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Submission: Hillel should abandon Standards of Partnership to become more inclusive

By Eitan Peled

Jan. 25, 2016 7:56 a.m.

Hillel is an international organization that prides itself on its mission to “enrich the lives of Jewish students,” and is considered by universities to be a religious organization. However, the reality is that Hillel International’s Standards of Partnership with Israel, which local Hillels around the world must adhere to in order to receive support from the umbrella organization, politicize Hillel and exclude a multitude of Jewish students and speakers.

In response, a student-led movement called Open Hillel has come to rise, and its goal is to persuade Hillel International to abandon its Standards of Partnership so that diversity in Jewish opinion is welcomed rather than censored.

On its website, Hillel International claims that it “welcomes a diversity of student perspectives on Israel and strives to create an inclusive, pluralistic community,” but the reality is far different. Hillel’s Standards of Partnership with Israel express a refusal to “partner with, house, or host organizations, groups, or speakers that as a matter of policy or practice” support nonviolent measures such as the Boycott, Divestment and Sanctions movement or deny Israel’s so-called “right to exist” as a Jewish state. These two statements are squarely contradictory.

Imagine a Jewish speaker that supports the “one-state solution,” which would constitute a secular, multinational state inclusive of both Israelis and Palestinians. Though some would consider the opinion overly optimistic, it would not make the speaker any less Jewish. However, under Hillel’s Standards for Partnership, that speaker would not pass Hillel’s Jewish litmus test and would be unwelcome.

A more specific example was found last year at UCLA, when Rabbi Brant Rosen was invited to speak. Rosen is a UCLA alumnus who was active in Hillel during his tenure here. Since graduating, he has become increasingly critical of Israeli policy towards Palestinians and when he came to speak at his alma mater, Hillel refused to promote his event, likely because he supports the BDS movement.

Is Rosen not Jewish enough to receive Hillel’s support? And this is not an isolated event. Primarily Jewish student groups such as Jewish Voice for Peace chapters on campuses across the country are systematically denied support from Hillel because they advocate for BDS.

In 2014, for example, Hillel rejected Jewish Voice for Peace at UCLA’s membership application because it disagreed with the group’s political positions, as per Hillel’s Standards of Partnership. Why are these Jewish voices excluded from the so-called center for Jewish life on campus? It is one thing to disagree with those that advocate for BDS, but the Standards for Partnership do not even allow these opinions to be presented to the students within Hillel.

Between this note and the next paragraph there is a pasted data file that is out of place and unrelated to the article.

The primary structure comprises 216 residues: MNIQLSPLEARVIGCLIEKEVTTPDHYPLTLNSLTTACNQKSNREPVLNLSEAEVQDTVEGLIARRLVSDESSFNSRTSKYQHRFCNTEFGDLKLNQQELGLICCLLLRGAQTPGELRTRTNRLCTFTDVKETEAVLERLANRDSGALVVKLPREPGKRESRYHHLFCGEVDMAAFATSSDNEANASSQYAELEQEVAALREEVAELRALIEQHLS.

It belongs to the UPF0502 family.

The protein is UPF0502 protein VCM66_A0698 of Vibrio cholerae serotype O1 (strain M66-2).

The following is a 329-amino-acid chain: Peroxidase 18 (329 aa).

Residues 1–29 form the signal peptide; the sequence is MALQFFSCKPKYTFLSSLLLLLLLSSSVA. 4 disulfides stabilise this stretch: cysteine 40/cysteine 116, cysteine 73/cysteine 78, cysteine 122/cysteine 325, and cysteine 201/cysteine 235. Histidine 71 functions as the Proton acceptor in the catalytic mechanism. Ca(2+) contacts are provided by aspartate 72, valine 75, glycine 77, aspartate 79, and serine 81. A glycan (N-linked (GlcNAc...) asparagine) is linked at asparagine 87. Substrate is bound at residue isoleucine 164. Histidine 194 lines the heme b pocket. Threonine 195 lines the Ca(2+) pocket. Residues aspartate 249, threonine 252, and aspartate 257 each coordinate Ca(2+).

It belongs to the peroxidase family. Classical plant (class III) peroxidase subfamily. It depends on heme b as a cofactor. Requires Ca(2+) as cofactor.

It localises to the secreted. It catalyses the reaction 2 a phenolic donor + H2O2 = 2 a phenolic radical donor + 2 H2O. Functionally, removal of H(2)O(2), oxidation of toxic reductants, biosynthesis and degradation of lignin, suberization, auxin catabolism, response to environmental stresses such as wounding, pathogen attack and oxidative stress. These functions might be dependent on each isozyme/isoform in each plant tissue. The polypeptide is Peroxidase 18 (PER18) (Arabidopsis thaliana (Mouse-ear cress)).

Recently, Open Hillel announced the 81 members of its Academic Council, which is composed of professors who urge Hillel to abandon its Standards of Partnership. Professor Todd Presner, director of UCLA’s Alan D. Leve Center for Jewish Studies is among two other UCLA professors, David Myers and Sarah Stein on the council.

As Presner states, “Open Hillel is a profoundly Jewish movement rooted in Jewish traditions of debate, ethics and justice. It seeks to re-instill these core values into campus discussions of Israel-Palestine in ways that are open, honest and challenging – precisely what a university should be doing.”

Open Hillel is not advocating for a political position but rather calling for uncensored discourse surrounding Israel-Palestine. Hillel can either serve the entire Jewish student body or enforce its political viewpoints against criticism of Israel, but it cannot do both.

We urge Hillel to abandon its Standards of Partnership because so long as they are in place, Hillel becomes a political organization rather than a religious one and ought to edit its mission statement to read: “enriching the lives of Jewish students except for those who hold certain political positions regarding Israel.”

Two Jewish speakers are coming to UCLA on Wednesday, but Hillel will likely not advertise the event, as neither of them pass its litmus test. The two speakers are Max Blumenthal, a Jewish journalist, and Miko Peled, an Israeli author. Both speakers have traveled extensively throughout the Palestinian territories and have incredible insight to the struggles faced by Palestinians day in and day out.

The exclusion of their voices from Hillel makes hearing their perspective all the more important, so we invite all students and faculty to come, listen, agree, disagree, and ask questions about the perspectives of the speakers on Wednesday at 6 p.m. in Room A65 of the Humanities Building.

Peled is a fourth-year student and president of Jewish Voice for Peace at UCLA.

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